Emergency Department Patient 'Dumping': An Analysis of Interhospital Transfers to the Regional Medical Center at Memphis, Tennessee

Kellermann, Arthur L.; Hackman, Bela B.
October 1988
American Journal of Public Health;Oct88, Vol. 78 Issue 10, p1287
Academic Journal
Abstract: To study the extent and nature of transfers of emergency department (ED) patients because of inability to pay, we audited all telephone requests and actual patient transfers from private hospital EDs and their affiliated free-standing emergency centers to the ED of the Regional Medical Center at Memphis (the Med), a publicly subsidized hospital, between June 1 and August 31, 1986. Transfers to the Med's "special care" centers were assumed to represent tertiary care referrals and were excluded. During the 92-day study interval, ED physicians at the Med handled 190 telephone requests for transfer. Requesting physicians explicitly identified "no money" or "no insurance" as the primary reason for transfer in 89 per ¢ of 164 cases in which these data were recorded. Thirty-seven per ¢ of requests were refused; half were too unstable or required an intensive care unit (ICU) bed when none were available. One hundred forty-six transfers (55 per ¢) arrived without prior telephone authorization, most by private automobile. Almost all transferred patients (91 per ¢) were sent for primarily economic reasons. One out of four was found to be unstable on arrival by explicit clinical criteria. Eighty-two patients transferred for economic reasons (34 per ¢) required emergency hospitalization and accounted for 564 bed days during a period of extreme inpatient crowding. Three patients died prior to discharge. Two had been transferred for primarily economic reasons. (Am J Public Health 1988; 78:1287-1292.)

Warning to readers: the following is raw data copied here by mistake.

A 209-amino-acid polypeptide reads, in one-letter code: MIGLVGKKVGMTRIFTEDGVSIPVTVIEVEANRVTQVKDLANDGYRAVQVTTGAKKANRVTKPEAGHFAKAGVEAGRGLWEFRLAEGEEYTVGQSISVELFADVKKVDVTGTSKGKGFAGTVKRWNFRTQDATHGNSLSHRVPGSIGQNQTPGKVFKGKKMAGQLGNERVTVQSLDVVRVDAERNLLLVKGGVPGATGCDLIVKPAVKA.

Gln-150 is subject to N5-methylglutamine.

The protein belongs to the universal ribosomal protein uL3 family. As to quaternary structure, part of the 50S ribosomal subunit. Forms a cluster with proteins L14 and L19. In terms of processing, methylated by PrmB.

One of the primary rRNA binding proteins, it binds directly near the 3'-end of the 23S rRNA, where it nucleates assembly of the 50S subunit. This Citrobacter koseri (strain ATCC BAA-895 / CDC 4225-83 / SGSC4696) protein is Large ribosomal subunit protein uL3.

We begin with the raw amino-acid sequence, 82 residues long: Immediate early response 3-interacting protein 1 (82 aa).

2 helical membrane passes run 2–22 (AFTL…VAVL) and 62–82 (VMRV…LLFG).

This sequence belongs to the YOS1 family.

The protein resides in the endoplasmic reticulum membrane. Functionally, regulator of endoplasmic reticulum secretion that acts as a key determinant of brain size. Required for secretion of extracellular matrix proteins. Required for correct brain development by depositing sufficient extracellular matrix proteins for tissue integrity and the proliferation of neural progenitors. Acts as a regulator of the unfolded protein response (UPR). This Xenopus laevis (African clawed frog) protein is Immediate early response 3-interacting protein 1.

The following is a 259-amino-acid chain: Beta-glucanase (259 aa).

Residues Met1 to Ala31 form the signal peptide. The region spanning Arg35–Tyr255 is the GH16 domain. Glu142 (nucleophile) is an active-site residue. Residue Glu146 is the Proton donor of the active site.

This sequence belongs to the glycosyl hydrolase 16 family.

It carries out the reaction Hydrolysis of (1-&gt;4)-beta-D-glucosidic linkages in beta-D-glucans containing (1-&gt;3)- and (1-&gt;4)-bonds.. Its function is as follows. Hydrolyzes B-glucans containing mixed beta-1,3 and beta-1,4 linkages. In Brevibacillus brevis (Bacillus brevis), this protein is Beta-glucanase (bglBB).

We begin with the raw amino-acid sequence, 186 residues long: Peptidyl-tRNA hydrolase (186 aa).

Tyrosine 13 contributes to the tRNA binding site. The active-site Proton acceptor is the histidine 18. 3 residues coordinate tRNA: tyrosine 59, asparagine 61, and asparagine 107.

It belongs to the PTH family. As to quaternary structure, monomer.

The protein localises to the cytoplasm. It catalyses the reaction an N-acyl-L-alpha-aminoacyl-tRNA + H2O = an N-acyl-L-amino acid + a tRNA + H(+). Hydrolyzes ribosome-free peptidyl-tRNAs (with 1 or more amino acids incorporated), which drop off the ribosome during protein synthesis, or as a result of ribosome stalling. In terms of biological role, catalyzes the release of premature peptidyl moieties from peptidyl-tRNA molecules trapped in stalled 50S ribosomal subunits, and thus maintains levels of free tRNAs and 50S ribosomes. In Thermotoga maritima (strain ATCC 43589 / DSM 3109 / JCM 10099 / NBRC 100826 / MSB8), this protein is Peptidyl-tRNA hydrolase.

Related Articles

  • BEAT THE CLOCK. Vora, Nirav // Business North Carolina;Jul2004, Vol. 24 Issue 7, p46 

    Focuses on the operations of the emergency department of UNC Hospitals in Chapel Hill, North Carolina. Number of patients admitted in the emergency department in a year; Reasons of some patients with less serious illnesses and injuries for getting medical care in emergency departments;...

  • Safe in our cafe? Lipley, Nick // Emergency Nurse;Dec2006, Vol. 14 Issue 8, p5 

    The article discusses the recommendations issued by the British South Central Strategic Central Authority for the medical staff of the Horton General Hospital ambulatory and emergency department in Oxfordshire, England. The agency recommends that regular audits should be undertaken to ensure...

  • Emergency departments struggling to hit four-hour target, official figures reveal.  // Emergency Nurse;Jun2008, Vol. 16 Issue 3, p2 

    This article reports that figures from the British Department of Health reveal that emergency care services are struggling to meet the four-hour operational standard. Across all emergency department (ED) types in England, 97.9 per cent of patients in 2007-2008 spent four hours or less from...